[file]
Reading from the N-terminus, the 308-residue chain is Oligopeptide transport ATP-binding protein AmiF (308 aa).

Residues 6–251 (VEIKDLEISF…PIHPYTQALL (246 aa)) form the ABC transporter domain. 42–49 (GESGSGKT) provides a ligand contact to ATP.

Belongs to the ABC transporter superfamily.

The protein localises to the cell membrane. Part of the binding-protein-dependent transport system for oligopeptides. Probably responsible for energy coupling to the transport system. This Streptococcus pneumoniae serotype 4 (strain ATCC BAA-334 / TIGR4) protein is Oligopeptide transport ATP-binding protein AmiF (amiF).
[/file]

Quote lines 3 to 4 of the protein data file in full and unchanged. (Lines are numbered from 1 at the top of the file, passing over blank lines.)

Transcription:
Belongs to the ABC transporter superfamily.

The protein localises to the cell membrane. Part of the binding-protein-dependent transport system for oligopeptides. Probably responsible for energy coupling to the transport system. This Streptococcus pneumoniae serotype 4 (strain ATCC BAA-334 / TIGR4) protein is Oligopeptide transport ATP-binding protein AmiF (amiF).